Denial can be a beautiful thing. You can choose to believe what you want to believe. But when the something you believe isn’t true, there is always going to be that undercurrent, those unsettling feelings, that quiet voice in your mind that whispers the truth. In my experience, the whispers tend to get louder and can turn into screams. And then you are forced to confront the truth…the thing that you have known all along.
What am I talking about? I am talking about this thing that most parents of special needs kids do at one time or another. We tell ourselves that our child just needs more time to catch up or that the obvious differences between our child and their peers are not a good indicator of where our child is at because we don’t want to face the truth. Facing the truth is painful. Admitting that there is a problem is hard.
As parents, we want our kids’ lives to be the best they can be, for their futures to be limitless. Acknowledging that there will be struggle and hardship up ahead, more so than just for the average person is not something that is easy to do.
I have walked this road twice before. When we first admitted to ourselves that it was time to have Miss Optimism assessed for what we knew was a neurodevelopmental disorder, it was very hard to take those initial steps. Then, hearing her diagnosis (even though it was EXACTLY what we knew it would be) caused grieving. We grieved for the life we would have wished for her. We grieved knowing of the additional struggles she would face. We even grieved for what we would lose.
When we first realized that Einstein had Aspergers, we grieved again. One thing that made his diagnosis easier is that that time, we didn’t have to wrestled with whether or not we wanted him assessed and “labelled”, something we had wrestled with for hours in regards to Miss Optimism. We had been through that part once before and knew that we wanted to follow through with the assessments. But admitting that our child would possibly be ridiculed and made to feel different just broke my heart as a mother.
You would think that by the third time, I would just be able to move forward and get on with things, but I have had the hardest time this time. I went through a period of “why me?”. I questioned whether God knew what He was doing when He placed another special needs child with us. Did He not know that this would be more than I could handle?! And then that questioning led to some peace. I know that He knows that I can handle this. I am not yet in a place where I believe it yet, but I know that I am just going to have to trust in Him for now. And for now, that is enough.
So we stand here again. I spent a long time on that lonely road of denial. I thought that surely having two special needs kiddos meant that I could not have another! Surely I was entitled to special consideration! It was excruciatingly painful to have to admit that it was not only possible that we had three special needs kids, but it was fact.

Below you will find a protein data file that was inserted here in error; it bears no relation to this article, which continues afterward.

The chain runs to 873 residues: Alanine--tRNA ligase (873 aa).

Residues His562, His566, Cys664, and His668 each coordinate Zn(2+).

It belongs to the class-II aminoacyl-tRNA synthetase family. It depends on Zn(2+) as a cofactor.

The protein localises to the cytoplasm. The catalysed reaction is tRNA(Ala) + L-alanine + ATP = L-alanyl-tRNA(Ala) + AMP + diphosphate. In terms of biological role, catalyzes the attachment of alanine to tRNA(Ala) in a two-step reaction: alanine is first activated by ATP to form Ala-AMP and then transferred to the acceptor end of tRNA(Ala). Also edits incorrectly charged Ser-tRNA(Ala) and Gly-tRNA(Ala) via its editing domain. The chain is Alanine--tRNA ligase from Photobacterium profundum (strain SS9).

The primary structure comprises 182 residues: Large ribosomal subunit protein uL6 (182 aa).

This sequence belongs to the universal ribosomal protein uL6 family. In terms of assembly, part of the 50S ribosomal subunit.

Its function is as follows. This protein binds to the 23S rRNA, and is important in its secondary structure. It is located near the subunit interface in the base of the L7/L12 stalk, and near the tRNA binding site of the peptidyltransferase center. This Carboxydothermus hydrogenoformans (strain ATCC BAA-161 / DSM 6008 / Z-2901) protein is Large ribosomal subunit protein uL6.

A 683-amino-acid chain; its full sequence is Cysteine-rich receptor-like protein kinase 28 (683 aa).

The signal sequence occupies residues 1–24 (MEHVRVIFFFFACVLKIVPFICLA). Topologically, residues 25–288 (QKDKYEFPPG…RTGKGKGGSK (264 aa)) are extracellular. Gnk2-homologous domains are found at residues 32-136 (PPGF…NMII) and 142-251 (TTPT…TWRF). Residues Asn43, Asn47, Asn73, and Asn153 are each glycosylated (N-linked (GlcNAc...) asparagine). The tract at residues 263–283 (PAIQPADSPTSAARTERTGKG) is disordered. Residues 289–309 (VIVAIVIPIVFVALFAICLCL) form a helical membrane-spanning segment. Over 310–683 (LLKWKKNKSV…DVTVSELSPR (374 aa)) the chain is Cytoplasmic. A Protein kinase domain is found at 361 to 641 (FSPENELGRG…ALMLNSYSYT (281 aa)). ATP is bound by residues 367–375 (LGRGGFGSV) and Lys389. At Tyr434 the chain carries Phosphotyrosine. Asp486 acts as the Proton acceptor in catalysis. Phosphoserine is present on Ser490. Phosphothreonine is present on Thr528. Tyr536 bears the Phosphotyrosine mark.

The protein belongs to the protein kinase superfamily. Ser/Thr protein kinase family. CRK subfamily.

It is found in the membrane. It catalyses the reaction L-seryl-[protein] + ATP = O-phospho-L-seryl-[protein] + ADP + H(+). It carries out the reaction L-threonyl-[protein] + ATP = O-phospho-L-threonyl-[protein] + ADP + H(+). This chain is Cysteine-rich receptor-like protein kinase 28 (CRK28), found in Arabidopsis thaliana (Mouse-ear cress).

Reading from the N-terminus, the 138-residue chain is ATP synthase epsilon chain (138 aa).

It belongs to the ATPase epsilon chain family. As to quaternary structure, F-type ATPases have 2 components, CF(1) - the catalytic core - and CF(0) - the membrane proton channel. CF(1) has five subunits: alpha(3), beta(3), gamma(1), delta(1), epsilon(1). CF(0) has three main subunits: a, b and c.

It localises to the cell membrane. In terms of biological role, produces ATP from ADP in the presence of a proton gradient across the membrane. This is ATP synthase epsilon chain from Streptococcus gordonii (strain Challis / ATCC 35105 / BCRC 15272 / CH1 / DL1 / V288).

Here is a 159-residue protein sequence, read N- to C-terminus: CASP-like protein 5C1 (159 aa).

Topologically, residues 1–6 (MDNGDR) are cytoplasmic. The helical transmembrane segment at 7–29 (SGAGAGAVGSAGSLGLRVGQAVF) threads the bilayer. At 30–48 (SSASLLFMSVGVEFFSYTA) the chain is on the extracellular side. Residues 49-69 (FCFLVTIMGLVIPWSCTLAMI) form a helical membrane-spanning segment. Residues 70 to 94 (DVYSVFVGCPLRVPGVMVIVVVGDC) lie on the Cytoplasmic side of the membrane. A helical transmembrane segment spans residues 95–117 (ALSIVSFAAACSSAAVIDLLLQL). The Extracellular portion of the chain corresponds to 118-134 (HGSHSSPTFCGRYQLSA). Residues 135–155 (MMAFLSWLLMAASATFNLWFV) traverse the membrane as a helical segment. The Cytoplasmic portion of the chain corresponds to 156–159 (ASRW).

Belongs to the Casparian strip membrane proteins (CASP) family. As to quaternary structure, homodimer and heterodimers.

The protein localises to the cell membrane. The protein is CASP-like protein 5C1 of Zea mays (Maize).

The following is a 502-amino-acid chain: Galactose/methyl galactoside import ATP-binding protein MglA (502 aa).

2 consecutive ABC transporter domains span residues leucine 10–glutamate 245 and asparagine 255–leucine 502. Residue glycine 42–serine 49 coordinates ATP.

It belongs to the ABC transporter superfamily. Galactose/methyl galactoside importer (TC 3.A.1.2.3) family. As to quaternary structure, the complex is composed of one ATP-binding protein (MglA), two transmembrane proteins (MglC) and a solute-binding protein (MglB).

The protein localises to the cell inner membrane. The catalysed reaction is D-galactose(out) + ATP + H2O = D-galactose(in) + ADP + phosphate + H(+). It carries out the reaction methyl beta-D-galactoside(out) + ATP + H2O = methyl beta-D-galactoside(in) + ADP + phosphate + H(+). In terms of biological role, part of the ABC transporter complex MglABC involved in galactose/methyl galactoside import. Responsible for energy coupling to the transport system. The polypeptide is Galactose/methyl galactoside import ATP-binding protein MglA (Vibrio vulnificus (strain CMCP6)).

It took courage and a lot of prayer for me to first pick up the phone and start phoning around about getting assessments done for Dancing Queen. We had the first assessment on Monday. The result? Severe speech delay in seven of the eight categories they tested and possible auditory problems. One diagnosis down, two or three more to go. We suspect that we know what all the results will be. We suspect we know the labels that will be written about her on paper, though we know from experience now that those labels need not define her.
And even though this first diagnosis of a severe speech delay is a small one, I did cry to see it in black and white. I will probably shed a few tears when our next suspicions are confirmed as well. I’d like to say that because I’ve walked this road two other times, that I know that things will get better, but I’m still in that painful stage. I think about the appointments that are in the near future: speech therapy for her and for Granola Girl (did I forget to mention that Granola Girl was diagnosed with a moderate speech delay on Monday?!) once or twice a week each, one to two appointments a week for Miss Optimism’s lungs, one to two therapy appointments a week for Dancing Queen, further assessments, and the usual dental, doctor, etc. for all the kids and it just feels too overwhelming.
Right now, I’m in a bit of a feeling-sorry-for-myself phase. I wish that I could stay in bed, curled up under the covers all day and have a good cry, but I have a daughter who is struggling to breathe and another who is confronting past trauma and severely delayed and a son working on healthy attachment and another going through some teenage issues and three more kids who need me too in their own ways and so I get up every morning and I put one foot in front of the other and remind myself to be thankful for each one of them…and I am.